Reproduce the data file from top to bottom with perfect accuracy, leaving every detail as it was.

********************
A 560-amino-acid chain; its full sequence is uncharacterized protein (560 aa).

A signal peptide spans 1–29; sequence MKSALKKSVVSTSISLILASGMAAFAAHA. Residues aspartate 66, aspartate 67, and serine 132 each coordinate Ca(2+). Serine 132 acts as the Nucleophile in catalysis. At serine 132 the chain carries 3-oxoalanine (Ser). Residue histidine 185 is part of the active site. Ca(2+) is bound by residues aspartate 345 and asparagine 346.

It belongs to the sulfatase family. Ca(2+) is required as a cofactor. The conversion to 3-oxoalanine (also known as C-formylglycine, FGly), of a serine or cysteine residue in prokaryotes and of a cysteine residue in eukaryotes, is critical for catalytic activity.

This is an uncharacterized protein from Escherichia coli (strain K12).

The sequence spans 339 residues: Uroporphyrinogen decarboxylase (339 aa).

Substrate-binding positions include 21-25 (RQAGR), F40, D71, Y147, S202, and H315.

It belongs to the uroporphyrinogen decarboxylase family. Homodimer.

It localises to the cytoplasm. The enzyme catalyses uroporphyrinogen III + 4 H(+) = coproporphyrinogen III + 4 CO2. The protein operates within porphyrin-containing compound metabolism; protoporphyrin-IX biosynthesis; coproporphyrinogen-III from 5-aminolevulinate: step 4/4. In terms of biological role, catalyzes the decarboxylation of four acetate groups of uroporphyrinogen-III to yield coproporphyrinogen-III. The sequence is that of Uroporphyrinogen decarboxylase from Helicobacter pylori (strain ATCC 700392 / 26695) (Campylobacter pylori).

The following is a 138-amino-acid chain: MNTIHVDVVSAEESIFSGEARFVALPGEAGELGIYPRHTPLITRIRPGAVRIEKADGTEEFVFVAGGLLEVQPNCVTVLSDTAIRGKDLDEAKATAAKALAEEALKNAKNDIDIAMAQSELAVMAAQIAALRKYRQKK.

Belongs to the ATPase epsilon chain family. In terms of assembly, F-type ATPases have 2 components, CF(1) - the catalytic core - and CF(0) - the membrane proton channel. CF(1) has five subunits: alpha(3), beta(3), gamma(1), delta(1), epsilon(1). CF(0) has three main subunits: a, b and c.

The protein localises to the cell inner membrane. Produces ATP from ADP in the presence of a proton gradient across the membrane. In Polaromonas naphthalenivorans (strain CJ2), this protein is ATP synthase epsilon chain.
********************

A 560-amino-acid chain; its full sequence is uncharacterized protein (560 aa).

A signal peptide spans 1–29; sequence MKSALKKSVVSTSISLILASGMAAFAAHA. Residues aspartate 66, aspartate 67, and serine 132 each coordinate Ca(2+). Serine 132 acts as the Nucleophile in catalysis. At serine 132 the chain carries 3-oxoalanine (Ser). Residue histidine 185 is part of the active site. Ca(2+) is bound by residues aspartate 345 and asparagine 346.

It belongs to the sulfatase family. Ca(2+) is required as a cofactor. The conversion to 3-oxoalanine (also known as C-formylglycine, FGly), of a serine or cysteine residue in prokaryotes and of a cysteine residue in eukaryotes, is critical for catalytic activity.

This is an uncharacterized protein from Escherichia coli (strain K12).

The sequence spans 339 residues: Uroporphyrinogen decarboxylase (339 aa).

Substrate-binding positions include 21-25 (RQAGR), F40, D71, Y147, S202, and H315.

It belongs to the uroporphyrinogen decarboxylase family. Homodimer.

It localises to the cytoplasm. The enzyme catalyses uroporphyrinogen III + 4 H(+) = coproporphyrinogen III + 4 CO2. The protein operates within porphyrin-containing compound metabolism; protoporphyrin-IX biosynthesis; coproporphyrinogen-III from 5-aminolevulinate: step 4/4. In terms of biological role, catalyzes the decarboxylation of four acetate groups of uroporphyrinogen-III to yield coproporphyrinogen-III. The sequence is that of Uroporphyrinogen decarboxylase from Helicobacter pylori (strain ATCC 700392 / 26695) (Campylobacter pylori).

The following is a 138-amino-acid chain: MNTIHVDVVSAEESIFSGEARFVALPGEAGELGIYPRHTPLITRIRPGAVRIEKADGTEEFVFVAGGLLEVQPNCVTVLSDTAIRGKDLDEAKATAAKALAEEALKNAKNDIDIAMAQSELAVMAAQIAALRKYRQKK.

Belongs to the ATPase epsilon chain family. In terms of assembly, F-type ATPases have 2 components, CF(1) - the catalytic core - and CF(0) - the membrane proton channel. CF(1) has five subunits: alpha(3), beta(3), gamma(1), delta(1), epsilon(1). CF(0) has three main subunits: a, b and c.

The protein localises to the cell inner membrane. Produces ATP from ADP in the presence of a proton gradient across the membrane. In Polaromonas naphthalenivorans (strain CJ2), this protein is ATP synthase epsilon chain.